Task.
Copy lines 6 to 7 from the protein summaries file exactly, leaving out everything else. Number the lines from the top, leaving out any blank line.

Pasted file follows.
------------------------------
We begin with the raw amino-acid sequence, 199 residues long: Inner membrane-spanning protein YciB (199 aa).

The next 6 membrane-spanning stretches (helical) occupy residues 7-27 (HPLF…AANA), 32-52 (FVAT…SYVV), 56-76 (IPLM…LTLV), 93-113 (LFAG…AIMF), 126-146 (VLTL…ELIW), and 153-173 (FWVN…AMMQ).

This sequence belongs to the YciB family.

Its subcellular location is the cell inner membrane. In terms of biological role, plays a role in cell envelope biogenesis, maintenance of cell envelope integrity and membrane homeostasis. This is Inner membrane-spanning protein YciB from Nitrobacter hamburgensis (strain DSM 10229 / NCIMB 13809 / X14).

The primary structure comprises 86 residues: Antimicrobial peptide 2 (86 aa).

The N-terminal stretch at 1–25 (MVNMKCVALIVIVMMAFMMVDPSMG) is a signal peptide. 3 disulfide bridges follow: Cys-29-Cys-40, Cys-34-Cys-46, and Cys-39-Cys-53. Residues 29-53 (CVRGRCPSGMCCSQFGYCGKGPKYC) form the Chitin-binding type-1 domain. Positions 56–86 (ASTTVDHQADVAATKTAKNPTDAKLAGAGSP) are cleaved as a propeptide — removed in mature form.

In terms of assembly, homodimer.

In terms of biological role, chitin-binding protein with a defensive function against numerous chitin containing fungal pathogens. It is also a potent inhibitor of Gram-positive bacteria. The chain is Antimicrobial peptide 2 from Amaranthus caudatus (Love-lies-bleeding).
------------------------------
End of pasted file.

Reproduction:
The N-terminal stretch at 1–25 (MVNMKCVALIVIVMMAFMMVDPSMG) is a signal peptide. 3 disulfide bridges follow: Cys-29-Cys-40, Cys-34-Cys-46, and Cys-39-Cys-53. Residues 29-53 (CVRGRCPSGMCCSQFGYCGKGPKYC) form the Chitin-binding type-1 domain. Positions 56–86 (ASTTVDHQADVAATKTAKNPTDAKLAGAGSP) are cleaved as a propeptide — removed in mature form.

In terms of assembly, homodimer.